Our quality framework is built around seven ‘quality drivers’ – these are factors we believe ultimately drive and control quality. In formal terms, this framework applies to our audit business – but, where appropriate, we use the same framework for Advisory. In audit, we are also subject to regular inspections – and use audit quality indicators to track our performance.
‘Tone at the top’ sits at the heart of our seven quality drivers – it ensures the right behaviours permeate through the organisation. We believe ‘tone at the top’ is about having the right culture and mindset. The other six drivers all depend, to one degree or another, on ‘tone at the top’. Supporting ‘tone at the top’ are our values, Code of Conduct and other internal policies and processes.
We don’t want to work with clients who pose an unacceptable financial, operational or ethical risk – that is why we undertake a thorough assessment of clients before accepting them. This assessment includes background checks on management and owners – it also looks at possible conflicts of interest, issues with independence, breaches of laws or regulations, including those governing corruption and human rights. If necessary, we will ask for additional safeguards – or decline a client if issues can’t be resolved or if clients can’t provide the information we need to carry out our audit.
We have a global audit methodology, set out in KPMG International’s Audit Manual. This methodology goes beyond basic International Standards on Auditing – which, we believe, helps enhance audit quality. The methodology is supported by eAudIT, our digital audit tool (due to be replaced by the end of 2022 by a smart audit platform, known as KCw or KPMG Clara Workflow).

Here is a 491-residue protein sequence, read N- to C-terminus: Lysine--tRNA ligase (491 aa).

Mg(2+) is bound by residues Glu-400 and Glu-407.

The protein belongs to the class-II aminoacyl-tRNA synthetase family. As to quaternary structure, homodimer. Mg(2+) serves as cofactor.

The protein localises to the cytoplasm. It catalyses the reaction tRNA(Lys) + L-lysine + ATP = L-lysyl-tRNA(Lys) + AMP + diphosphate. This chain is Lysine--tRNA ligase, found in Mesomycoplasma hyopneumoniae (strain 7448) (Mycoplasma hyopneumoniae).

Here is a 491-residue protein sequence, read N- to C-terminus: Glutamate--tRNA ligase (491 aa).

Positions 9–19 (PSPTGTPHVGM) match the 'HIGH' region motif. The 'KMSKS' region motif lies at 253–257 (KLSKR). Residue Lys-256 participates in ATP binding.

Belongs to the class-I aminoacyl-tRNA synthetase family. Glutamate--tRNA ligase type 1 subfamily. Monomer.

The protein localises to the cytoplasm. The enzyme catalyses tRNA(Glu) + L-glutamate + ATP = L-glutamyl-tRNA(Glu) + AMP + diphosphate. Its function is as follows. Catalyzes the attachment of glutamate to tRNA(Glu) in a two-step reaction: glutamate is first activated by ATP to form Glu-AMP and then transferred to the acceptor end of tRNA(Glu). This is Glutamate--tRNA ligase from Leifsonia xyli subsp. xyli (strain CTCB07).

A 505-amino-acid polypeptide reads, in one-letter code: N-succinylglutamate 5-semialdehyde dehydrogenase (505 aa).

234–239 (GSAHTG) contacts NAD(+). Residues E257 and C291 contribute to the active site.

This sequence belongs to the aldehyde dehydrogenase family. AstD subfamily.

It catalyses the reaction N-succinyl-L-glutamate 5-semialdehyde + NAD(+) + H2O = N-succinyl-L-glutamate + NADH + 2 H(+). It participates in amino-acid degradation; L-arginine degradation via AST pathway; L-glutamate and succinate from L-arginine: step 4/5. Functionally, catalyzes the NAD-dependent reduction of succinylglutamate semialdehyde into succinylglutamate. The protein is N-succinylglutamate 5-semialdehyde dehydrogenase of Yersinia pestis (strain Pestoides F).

In line with audit standards, we also have clear policies governing personal independence and the regular rotation of partners and engagement leaders (so that no partner or engagement leader stays too long with a single client). In 2020/2021, we carried out 188 personal independence audits (an increase from 141 the previous year).
Quality is built into our HR processes – into training, promotion, remuneration, and performance reviews for both partners and other professionals. It is also the first of three criteria we use to determine variable pay for our personnel – and it’s part of our onboarding process for new recruits. To uphold quality standards, we also need proper planning, and the right balance of skills and experience in our engagement teams. Partners and directors need to demonstrate their skills and commitment with regard to audit quality before being promoted to those positions; for partners, we have a specific program called Audit Quality Curriculum for Partner Promotion.
All KPMG professionals receive training and support. In addition, audit professionals have access to technical support, provided by the Department of Professional Practice (DPP), the Internal Audit & Compliance Office and / or the Quality & Risk Management Group. Auditors can also access support through the KPMG global network. In 2020/2021, formal technical consultations with the DPP on difficult or contentious issues totalled 627 (compared with 689 the previous year). Most of these consultations related to Covid-19 issues; at the same time, there was a decrease in consultations related to fraud, money laundering and anti-bribery, due to recent regulatory changes. Where necessary, we assign specialists to work as part of our audit teams – these specialists work in areas such as IT, tax, treasury, pensions, valuations and forensic audit.
We want our partners to be closely involved in engagements; this helps set the right tone – and ensures audit teams get maximum benefit from the partner’s skills and experience. In many engagements, we appoint independent Engagement Quality Control Reviewers (EQCR) to oversee decisions made by teams on the ground. In Advisory, a second partner fulfils a similar function, helping us maintain quality standards. In 2020/2021, EQCRs were performed on 31% of all legal audit engagements (compared with 30% the year before): respectively 478 in 2020/2021 and 466 in 2019/2020.
Across KPMG, there are integrated quality monitoring and compliance programmes; these help us identify possible areas of improvement. The programmes include our regular QPRs. We also have root-cause analyses based on five distinct steps (see opposite); it is the responsibility of the AQIC to initiate root-cause analyses – and to recommend remedial action, if needed.
The RCA five-step principles
- 1 In Advisory, all projects worth over EUR 1 million are subject to active quality control and monitoring.
- 2 Revised from 110. Please note the number of employees covered by independence audit varies annually.